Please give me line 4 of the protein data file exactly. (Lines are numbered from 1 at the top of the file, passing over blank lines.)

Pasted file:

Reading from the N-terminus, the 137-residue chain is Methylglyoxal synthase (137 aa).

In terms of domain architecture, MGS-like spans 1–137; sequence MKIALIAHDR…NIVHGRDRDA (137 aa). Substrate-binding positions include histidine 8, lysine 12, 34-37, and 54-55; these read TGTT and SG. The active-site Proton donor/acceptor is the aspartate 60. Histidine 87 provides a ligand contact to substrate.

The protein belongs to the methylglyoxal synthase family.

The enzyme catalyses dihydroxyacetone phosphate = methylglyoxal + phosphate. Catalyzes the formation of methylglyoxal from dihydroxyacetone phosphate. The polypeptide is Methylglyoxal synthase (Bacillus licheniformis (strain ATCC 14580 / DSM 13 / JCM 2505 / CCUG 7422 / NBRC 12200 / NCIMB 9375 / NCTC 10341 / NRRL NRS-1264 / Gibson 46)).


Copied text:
The enzyme catalyses dihydroxyacetone phosphate = methylglyoxal + phosphate. Catalyzes the formation of methylglyoxal from dihydroxyacetone phosphate. The polypeptide is Methylglyoxal synthase (Bacillus licheniformis (strain ATCC 14580 / DSM 13 / JCM 2505 / CCUG 7422 / NBRC 12200 / NCIMB 9375 / NCTC 10341 / NRRL NRS-1264 / Gibson 46)).